As far as location is concerned the Red Lion is hard to beat, midway between the House of Commons and Downing Street. It is the closest to No.10, although it’s unlikely you’ll see the PM here. Perhaps the odd MP though as it has Parliamentary TV broadcasts from the House (thankfully mute) and there’s a division bell for those important votes, so MP’s needn’t miss a thing. This is a classic late 19th century pub. The long narrow bar was once divided into Public and Saloon, with the counter running along the back wall serving both. The solid hardwood fittings are broken up by carving or insets of decorative glass. The etched and cut mirrors are beautiful examples of the craft. The remaining wall space is covered with interesting and amusing prints with a political theme. The Red Lion serves as watering hole and dining room for civil servants and journalists, although the conversation is more likely to be about sport than politics. Curious tourists find there way here too, so it can get very busy especially when Parliament is sitting and finding a spot to eat can be difficult, although there is a dining room upstairs. The cellar bar hosts the Electric Mouse Comedy evening on Mondays, doors open at 7pm.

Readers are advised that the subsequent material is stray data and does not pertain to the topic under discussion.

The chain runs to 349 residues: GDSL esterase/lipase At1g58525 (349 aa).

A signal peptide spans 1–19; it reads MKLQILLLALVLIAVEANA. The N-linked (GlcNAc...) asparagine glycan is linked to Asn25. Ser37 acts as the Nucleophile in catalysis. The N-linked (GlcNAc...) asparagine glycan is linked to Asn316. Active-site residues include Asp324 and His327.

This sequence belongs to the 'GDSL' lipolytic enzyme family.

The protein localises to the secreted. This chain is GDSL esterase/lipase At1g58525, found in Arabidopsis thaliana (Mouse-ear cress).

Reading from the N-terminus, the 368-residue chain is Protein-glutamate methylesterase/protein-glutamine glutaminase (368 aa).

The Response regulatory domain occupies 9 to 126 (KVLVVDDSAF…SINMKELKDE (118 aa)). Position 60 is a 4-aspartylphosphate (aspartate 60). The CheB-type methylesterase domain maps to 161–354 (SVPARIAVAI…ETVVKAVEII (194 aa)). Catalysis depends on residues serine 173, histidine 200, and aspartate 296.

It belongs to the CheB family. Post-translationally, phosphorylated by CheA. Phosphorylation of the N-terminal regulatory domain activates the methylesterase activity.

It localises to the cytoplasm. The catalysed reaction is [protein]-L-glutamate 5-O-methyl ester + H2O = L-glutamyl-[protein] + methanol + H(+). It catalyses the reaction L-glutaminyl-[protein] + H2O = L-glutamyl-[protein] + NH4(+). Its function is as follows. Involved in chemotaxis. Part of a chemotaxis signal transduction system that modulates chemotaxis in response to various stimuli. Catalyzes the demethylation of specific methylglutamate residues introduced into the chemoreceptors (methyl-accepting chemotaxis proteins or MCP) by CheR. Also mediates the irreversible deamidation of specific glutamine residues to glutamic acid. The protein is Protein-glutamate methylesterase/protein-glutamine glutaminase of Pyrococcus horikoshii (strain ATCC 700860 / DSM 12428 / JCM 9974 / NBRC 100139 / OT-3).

Byron Burgers